Emotionally sensitive people are among the most compassionate and passionate people in the world. Often creative, you have talents as artists, writers, and musicians. You add to the caring and beauty of the world. Many times you also struggle with self-hatred, depression, anxiety, and horrible feelings of alienation. Those struggles are likely not due to your being emotionally sensitive. Much of your suffering may come from self-doubt and from an agonizing experience of being broken. That likely comes from what you are told and experience as a child.
One day in second grade I raised my hand to read aloud certain paragraphs of a story. I loved to read. I skimmed ahead and found a dramatic section that would allow for varying voice tones. The teacher selected a different section for me to read. I protested that I wanted to read the section I had chosen. She skipped me and I didn’t get to read at all. I was being willful.
We may think of willful behavior as typical of children. Picture the child in the store who is having a temper tantrum, refusing to leave without a wanted toy. That is willfulness. Another example would be when a young child is chosen by a team he didn’t want to play on. Going home or sitting by the sidelines refusing to play was most likely not effective behavior. It probably didn’t solve the problem and in addition he didn’t get to play a game he enjoyed. Even the child who doesn’t want the bubbles he blew to float away is showing willfulness. While we tend to think of children exhibiting such behaviors, adults can be just as willful.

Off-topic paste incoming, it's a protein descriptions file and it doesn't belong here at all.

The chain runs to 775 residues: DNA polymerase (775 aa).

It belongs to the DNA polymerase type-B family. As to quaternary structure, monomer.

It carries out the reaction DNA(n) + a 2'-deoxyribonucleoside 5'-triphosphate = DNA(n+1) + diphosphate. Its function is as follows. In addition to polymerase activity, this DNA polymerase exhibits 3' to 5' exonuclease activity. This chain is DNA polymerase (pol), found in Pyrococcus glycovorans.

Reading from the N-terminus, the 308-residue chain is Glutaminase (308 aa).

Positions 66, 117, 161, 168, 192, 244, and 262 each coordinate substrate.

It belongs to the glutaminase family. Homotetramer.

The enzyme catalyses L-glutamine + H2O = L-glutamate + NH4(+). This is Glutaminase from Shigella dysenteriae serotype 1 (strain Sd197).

Marsha Linehan, Ph.D. includes dialectical thinking as part of Dialectical Behavior Therapy. One component of dialectical thinking is to find the middle path. When you think or feel in extremes, that usually leads to misery.
In The Mindful Child, Susan Greenland tells a fable about an old man who lived with his son on a farm near a tiny village. One day the farmer’s horse ran away. The neighbors told him how sorry they were to hear about his misfortune. The farmer said, “We’ll see.”
The next day the farmer’s horse came home, accompanied by two strong, wild horses. The neighbors said, “How wonderful!” The farmer again said, “We’ll see.”
When emotions are high and there are different viewpoints among participants, having an effective conversation can be challenging. In addition, emotions usually run highest when the outcome of the conversation means the most. People get tense and hyper-alert, bracing themselves for the worst. For example, consider your reaction when someone says “We need to talk. ” Most people prepare for a difficult interaction by putting up barriers to defend themselves, not by relaxing and focusing on being more open with information. They’re on guard before the deep conversation even starts. Their posture makes it difficult to freely share ideas.